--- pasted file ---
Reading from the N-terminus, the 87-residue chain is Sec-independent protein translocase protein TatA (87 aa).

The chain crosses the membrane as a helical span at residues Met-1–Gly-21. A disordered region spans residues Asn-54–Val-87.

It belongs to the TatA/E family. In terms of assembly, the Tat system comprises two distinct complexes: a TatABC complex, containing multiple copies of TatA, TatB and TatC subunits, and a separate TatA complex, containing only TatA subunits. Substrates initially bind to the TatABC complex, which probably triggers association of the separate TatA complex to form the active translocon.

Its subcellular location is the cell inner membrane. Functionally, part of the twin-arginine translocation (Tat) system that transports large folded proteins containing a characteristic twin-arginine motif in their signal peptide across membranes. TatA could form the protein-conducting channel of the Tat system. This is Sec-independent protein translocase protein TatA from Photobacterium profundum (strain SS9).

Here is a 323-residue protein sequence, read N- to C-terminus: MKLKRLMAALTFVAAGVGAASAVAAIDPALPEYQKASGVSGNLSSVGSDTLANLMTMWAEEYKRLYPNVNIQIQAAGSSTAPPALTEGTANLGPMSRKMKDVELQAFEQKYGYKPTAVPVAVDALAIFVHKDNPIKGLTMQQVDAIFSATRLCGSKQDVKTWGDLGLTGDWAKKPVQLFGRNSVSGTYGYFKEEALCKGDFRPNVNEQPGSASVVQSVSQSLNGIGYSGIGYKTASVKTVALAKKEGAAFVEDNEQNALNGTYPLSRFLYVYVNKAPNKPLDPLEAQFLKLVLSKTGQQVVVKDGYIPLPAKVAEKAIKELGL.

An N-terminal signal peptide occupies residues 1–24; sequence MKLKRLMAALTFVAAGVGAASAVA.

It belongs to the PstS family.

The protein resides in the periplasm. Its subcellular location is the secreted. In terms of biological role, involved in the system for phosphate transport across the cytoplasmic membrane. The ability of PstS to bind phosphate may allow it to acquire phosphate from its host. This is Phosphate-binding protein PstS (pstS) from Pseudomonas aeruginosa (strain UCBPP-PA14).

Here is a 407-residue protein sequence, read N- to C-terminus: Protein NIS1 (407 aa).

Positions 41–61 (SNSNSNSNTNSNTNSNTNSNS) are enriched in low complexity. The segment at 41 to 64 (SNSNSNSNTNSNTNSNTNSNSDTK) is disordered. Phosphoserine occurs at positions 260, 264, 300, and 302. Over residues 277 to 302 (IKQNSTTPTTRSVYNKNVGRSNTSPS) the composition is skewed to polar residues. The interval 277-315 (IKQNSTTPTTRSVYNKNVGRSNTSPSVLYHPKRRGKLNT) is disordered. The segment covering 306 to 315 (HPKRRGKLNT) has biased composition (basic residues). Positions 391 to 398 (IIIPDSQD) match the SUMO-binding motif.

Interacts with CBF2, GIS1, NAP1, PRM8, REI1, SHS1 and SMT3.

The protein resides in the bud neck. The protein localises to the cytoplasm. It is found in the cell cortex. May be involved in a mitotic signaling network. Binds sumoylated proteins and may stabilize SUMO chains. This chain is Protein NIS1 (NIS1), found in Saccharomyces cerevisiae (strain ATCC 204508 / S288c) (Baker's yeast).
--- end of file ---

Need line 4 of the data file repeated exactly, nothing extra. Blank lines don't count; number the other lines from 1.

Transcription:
Its subcellular location is the cell inner membrane. Functionally, part of the twin-arginine translocation (Tat) system that transports large folded proteins containing a characteristic twin-arginine motif in their signal peptide across membranes. TatA could form the protein-conducting channel of the Tat system. This is Sec-independent protein translocase protein TatA from Photobacterium profundum (strain SS9).